Welding Glass and Rubber Bands

Sometimes, one feels the need to make long-exposure photos (15s+) during daylight. One option is to buy a Lee Big Stopper, Hitech 100 ND1000 or other neutral-density filter, but these are far from cheap. Alternatively, one could stack a bunch of cheap ND filters on top of each other (ND8+ND4 etc), but then the image-quality suffers and there may be significant magenta colour tints. Further, as the degree of filtration increases, the necessity of preventing light-leaks around the edges of the filters also increases.

Enter the cheapskate: welding glass. According to my experiments, this stuff will pass a tiny fraction of the light from the scene, extending exposure time by 10-11 stops. Admittedly, it more than just tints the scene, it colours it a thick sludgy lurid green, seriously reducing the colour bit-depth in the red and blue channels. Further, it might not fit a regular filter holder.

Hence, a rather complicated shooting and processing methodology.

Perpetrating long exposures

Perpetrating long exposures, complete with rubber bands and welding glass.

When out in the field, if the lens-hood can be inverted, you can use rubber bands to hold the welding glass in place. First advantage: the filter is as close to the lens as it can be, so no light leaks.

Second, we shoot a panorama. In this case, the scene exposure varies with height in the intended finished scene; thus, we choose a vertorama where individual shots are taken in landscape orientation, working up from foreground rocks at the bottom (longer exposure times) to sky at the top, because this keeps the contrast-ratio low in each individual frame. In all, 16 images were shot whilst panning the tripod in the vertical axis, totalling 186 seconds of exposure time.


A single source image showing the lurid welding-glass green “tint” and massive lens distortion.

These images were processed in Photivo, using one of my standard presets with corrected white-balance, minimal but adequate noise-reduction (Pyramid algorithm) and Wiener sharpening. Lens distortion, whilst acute, is not addressed at this stage.

Top tip: in scenes such as this, the water just below the far horizon is the closest to an average grey in the light, and makes a good reference for spotting white-balance.

Stitching is done in Hugin, where the considerable distortion from a cheap wide-angle kit zoom lens can be optimized out – the horizon line, bowed to varying degrees by angle of inclination, becomes straight almost by magic. Further, Hugin was set to blend the images using enfuse, which allows selecting pixels to favour both exposure and image entropy – this simply chooses the pixels closest to a midtone, constituting a simple natural HDR.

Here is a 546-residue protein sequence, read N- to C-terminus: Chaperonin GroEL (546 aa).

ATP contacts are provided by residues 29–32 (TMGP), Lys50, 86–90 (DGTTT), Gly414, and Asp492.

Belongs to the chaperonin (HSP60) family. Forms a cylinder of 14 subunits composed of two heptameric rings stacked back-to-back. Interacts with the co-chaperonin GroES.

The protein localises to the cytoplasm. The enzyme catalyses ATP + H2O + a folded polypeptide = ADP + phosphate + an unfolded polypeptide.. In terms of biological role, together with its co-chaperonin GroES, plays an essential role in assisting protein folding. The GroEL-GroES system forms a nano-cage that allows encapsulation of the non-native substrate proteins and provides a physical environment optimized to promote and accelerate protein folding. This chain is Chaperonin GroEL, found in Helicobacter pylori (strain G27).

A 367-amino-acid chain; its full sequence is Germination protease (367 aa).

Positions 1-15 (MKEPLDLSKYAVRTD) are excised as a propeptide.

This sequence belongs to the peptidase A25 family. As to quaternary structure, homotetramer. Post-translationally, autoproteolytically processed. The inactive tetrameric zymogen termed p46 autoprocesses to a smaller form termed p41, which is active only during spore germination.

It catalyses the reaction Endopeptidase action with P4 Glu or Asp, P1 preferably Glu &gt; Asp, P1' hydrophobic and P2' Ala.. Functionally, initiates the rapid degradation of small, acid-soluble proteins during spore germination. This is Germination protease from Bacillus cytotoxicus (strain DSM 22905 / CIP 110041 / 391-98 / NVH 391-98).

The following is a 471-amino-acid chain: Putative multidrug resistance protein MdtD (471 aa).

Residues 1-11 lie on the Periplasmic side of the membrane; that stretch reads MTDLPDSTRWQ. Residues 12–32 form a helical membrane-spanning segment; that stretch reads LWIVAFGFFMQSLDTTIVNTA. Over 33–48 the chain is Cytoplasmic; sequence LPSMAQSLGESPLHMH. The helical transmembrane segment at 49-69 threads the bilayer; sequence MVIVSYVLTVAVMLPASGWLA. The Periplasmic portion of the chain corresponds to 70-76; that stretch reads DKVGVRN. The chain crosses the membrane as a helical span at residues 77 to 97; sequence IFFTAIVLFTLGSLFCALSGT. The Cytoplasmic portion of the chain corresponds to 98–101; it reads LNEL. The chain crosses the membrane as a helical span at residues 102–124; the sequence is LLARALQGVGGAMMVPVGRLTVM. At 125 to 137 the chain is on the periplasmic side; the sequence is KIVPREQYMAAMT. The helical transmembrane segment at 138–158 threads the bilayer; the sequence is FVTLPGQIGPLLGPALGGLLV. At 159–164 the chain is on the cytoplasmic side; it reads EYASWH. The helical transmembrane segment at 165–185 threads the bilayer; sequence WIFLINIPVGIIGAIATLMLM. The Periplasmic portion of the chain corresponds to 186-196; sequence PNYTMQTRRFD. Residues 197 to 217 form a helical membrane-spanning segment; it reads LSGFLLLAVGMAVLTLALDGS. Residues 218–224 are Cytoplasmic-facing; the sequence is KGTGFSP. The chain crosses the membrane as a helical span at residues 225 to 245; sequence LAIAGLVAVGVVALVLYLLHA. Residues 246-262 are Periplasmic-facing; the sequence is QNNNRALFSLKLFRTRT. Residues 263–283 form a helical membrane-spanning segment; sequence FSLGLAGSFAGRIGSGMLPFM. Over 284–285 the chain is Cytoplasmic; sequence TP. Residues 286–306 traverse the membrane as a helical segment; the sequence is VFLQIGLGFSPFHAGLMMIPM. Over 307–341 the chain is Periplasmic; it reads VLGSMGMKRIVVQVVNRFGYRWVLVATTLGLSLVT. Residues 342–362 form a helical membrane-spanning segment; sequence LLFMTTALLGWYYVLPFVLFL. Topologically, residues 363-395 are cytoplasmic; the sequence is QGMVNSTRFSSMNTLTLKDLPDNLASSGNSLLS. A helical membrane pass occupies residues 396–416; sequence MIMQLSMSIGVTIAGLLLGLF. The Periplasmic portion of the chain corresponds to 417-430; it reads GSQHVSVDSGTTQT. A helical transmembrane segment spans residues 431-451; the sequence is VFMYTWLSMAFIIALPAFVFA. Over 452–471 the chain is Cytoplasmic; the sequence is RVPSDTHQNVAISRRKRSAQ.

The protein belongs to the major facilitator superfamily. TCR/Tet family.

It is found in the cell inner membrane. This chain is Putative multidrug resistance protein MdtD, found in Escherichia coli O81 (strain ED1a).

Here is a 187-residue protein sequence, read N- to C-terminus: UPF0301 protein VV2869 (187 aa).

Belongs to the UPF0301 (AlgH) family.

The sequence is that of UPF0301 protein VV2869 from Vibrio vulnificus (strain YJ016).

Second advantage: we’ve just solved lens vignetting as well, because the pixels that were in one image’s corners can be taken from mid-edge pixels in other images.

The output from Hugin’s panorama stitching is a realistic and natural reference image.

From there, it falls to the usual odyssey of post-processing, mostly using Darktable to chose the finished appearance: crop to square, a conversion to black and white (with 80% orange filter), high-pass sharpening and spatial contrast parameters (fourier-space) and a low-pass filter in multiply mode coupled with tonemapping to even-out the large-scale contrast whilst retaining lots of local detail, grad-ND filter applied to retain some contrast in the sky, etc.

At this point, let’s pause to consider the alternatives. Pick an amount of money: you can spend as much as you care to mention on a dSLR to get, maybe, 24 megapixels. What little you have left over can be spent on a sharp lens and a 10-stop ND filter. Now consider taking one image of 3 minutes’ exposure and processing it in some unmentionable popular proprietary processing software. First, the rotation to straighten the horizon and crop from 3:2 aspect-ratio to square are going to cost you about 35% of the pixels, so that 24 is down to 15 megapixels. Then performing noise-reduction is going to cost per pixel, ie the bit-depth is reduced by maybe 2 (on average) from 12 or 14 bits per pixel per channel. Further processing will remove hot and dead pixels. All this is before deciding to process for a particular appearance – we’re still working on a good reference image and the data is vanishing with every click of the mouse, and what little we’re left with is tainted by algorithmic approximation rather than originating with photons coming from the scene.

By performing the panorama routine, the equipment can be much cheaper: a 15-megapixel sensor with poor bit-depth and yet the archive processed image is 22.5 megapixels, all of them good, originating more from photons than approximation.

And it looks pretty good, too:

There Is No Boat.

There Is No Boat.

As an aside, a small boat sailed right around and through the scene while I was shooting the panorama. Because all of the images were fairly long, it left no noticeable impression on the resultant image at all.

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